Obesity isn't THE problem, but often is A problem

I occasionally check in with writer/dancer/advocate Ragen Chastain, who blogs at danceswithfat.com, even though we have some basic differences. A recent post  headlined, "Why Weight Loss Is Not The Solution," followed up on another entry, "Obesity Is Not The Problem," and both notions fit right into a theme I've been wanting to develop for a while.

I agree with Chastain: Obesity is not THE problem, and as she logically extends, then weight loss isn't THE solution. Obesity is neither a disease nor a diagnosis. But I do think, in the vast majority of cases, that obesity is A problem, and that those few for whom it isn't a problem are exceptions. 

I experience Chastain to be picking apart pieces of arguments that people use to assert that obesity is a sign of ill health, as if knocking down enough of them will undercut the central premise that most obese people are more likely to suffer physical limitations and breakdowns than non-obese people, all other factors being equal.

For example, she writes that "People are told all the time that the way to get a job, get a partner, be happy is to lose weight. Once again, I know unemployed, single, miserable thin people so right there I already know that my problems will probably all be waiting for me at the bottom of the BMI range." It is my strong experience that she is correct, that losing weight will not do those things. But that doesn't mean that losing weight won't be a factor in bringing about those aims, and that some things about life will feel better when I carry less weight, whether I achieve those aims or not.

Further in her essay, she writes that " ... the cure for social stigma is not weight loss. Instead of all fat people losing weight, all people who have a bias against fat people could pull their heads out of their asses and it would have the same effect." Again, I agree with one point, but still don't lose sight of the obvious: Yes, there is social stigma toward obese people, and people who demonize or mock obese people are neither admirable nor helpful. But social stigma does not put a greater physical stress upon one's heart and lungs, or increase risk of diabetes, or produce the joint and foot pain that often come with carrying gross extra weight.  

If we insist that we should focus on health as the central issue, then let's do that: What other people think of my body size is not a factor in my health profile, so I don't need anyone to change their views for me to get healthier. 

For me, Chastain reaches the apogee of her skewed logic when she writes, later in the second essay of the series, that "the bottom line is that we need to remove weight from the health conversation." She so bitterly complains that "people" mistakenly, cruelly, put all the focus on obesity, and her solution is to insist that we put none of it on there instead. My reaction is, "how about we eschew both extremes?"

If she wants to say that other people who aren't fit should also be the focus of more health attention, I'll agree. If she wants to say that there are people who are neither underweight nor overweight who nevertheless have unhealthy lifestyles and should get more health attention, I agree. Obesity in not the only health ill in the land. But just because people are unfair, or because other people are just as unhealthy, it still doesn't remove the all-too-apparent connection between obesity and health complications.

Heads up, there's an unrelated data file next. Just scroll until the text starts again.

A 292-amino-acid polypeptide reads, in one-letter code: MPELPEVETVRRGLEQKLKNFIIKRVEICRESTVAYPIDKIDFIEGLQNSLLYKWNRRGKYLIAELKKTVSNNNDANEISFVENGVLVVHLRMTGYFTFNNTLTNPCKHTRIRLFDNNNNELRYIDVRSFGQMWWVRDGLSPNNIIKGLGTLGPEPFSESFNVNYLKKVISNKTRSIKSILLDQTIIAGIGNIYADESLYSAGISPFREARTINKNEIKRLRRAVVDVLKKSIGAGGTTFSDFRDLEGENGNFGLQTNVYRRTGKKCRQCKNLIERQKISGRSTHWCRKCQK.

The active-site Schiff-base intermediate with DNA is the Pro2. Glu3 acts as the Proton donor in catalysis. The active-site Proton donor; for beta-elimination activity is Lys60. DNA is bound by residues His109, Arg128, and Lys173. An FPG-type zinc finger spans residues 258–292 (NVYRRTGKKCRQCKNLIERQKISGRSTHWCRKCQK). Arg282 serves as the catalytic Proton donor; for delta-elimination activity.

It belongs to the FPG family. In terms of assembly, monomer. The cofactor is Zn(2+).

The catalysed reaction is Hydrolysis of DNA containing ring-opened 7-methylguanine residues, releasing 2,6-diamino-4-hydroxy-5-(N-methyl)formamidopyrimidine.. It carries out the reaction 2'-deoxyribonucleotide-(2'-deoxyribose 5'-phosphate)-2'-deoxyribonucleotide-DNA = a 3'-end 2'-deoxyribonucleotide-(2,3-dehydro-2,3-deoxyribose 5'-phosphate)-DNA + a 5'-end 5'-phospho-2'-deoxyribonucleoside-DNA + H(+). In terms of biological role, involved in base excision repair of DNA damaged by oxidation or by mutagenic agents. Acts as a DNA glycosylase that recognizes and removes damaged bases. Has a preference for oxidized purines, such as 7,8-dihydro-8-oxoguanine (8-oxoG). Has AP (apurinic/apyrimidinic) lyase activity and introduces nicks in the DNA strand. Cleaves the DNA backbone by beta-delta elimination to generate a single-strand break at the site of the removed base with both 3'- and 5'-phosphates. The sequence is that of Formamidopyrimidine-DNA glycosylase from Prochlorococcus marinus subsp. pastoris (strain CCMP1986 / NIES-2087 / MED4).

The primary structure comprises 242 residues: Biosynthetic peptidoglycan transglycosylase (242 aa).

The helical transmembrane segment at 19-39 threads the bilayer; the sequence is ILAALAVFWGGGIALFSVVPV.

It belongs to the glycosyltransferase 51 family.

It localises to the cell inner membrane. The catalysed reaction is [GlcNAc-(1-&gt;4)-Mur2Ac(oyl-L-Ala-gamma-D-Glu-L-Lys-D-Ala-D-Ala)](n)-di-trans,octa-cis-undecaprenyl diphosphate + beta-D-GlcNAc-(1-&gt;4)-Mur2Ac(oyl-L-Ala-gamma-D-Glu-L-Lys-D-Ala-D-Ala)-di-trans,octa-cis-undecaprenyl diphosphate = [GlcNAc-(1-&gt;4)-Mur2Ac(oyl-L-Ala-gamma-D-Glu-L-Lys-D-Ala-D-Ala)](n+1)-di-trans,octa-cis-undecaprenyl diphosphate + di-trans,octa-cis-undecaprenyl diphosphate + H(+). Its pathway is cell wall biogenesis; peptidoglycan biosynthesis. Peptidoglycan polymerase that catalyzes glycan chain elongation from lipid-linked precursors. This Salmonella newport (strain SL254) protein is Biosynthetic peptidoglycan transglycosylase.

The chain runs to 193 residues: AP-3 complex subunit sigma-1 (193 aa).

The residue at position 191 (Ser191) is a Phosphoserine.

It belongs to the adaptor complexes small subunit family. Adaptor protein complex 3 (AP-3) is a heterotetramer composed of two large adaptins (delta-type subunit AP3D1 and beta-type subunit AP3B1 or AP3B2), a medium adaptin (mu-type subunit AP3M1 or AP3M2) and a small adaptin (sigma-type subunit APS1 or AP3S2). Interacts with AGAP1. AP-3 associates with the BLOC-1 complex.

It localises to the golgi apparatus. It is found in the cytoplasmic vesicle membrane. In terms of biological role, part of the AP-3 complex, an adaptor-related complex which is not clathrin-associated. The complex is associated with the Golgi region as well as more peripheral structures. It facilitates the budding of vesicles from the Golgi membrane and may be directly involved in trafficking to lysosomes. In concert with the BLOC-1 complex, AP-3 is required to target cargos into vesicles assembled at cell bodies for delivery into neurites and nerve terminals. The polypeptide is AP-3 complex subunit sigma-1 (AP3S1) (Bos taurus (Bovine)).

As many readers know by now, I come from a top weight of 365. During my 300-pound-plus years, I was more active than many obese people. Not a dancer, certainly, but I went to the gym, played basketball on Sundays with my brother and our friends, and liked to chase Frisbees with friends. I did sometimes shy away from opportunities to socialize because I knew physical activity would be involved, but I consider myself to have been more active than the stereotypical obese person. 

What I can share with certainty is that my obesity was absolutely, unquestionably a drag on my physical health. If I was assigned to a shift of the composing room floor, I was more likely than others to need or want to sit down. If I was with friends and had to run for the train, I would arrive last and be bathed in sweat. If I had to climb stairs, I'd have to pause and I'd still be winded at the top. I needed longer to recover from these small stresses than non-obese people I was with.

For once, I was in the mainstream, at least in the sense that I wasn't the only fat person experiencing things like this. This is what comes, usually, with being fat. If someone fat is also very active, and limber, great — that is better than not being those things. But active, limber, fat people will almost always run into physical (not societal, not stylistic) limitations before active, limber slender people do. 

It is folly, at minimum, to say that just because an active, limber, fat person can have a better pulse, or lipid profile, than an unfit-but-still-non-obese person, that obesity is not generally a health-promoting condition. Far more often than not, it is a health-limiting condition, even if that's not true for every person on earth.

The improvements in my health, compared to when I was 365, are so broad that I could write a book, but included among them are many physical improvements. Having more than two decades each of fatness and fitness, I definitely prefer the latter. And I think I'd been in the mainstream on that one, too.

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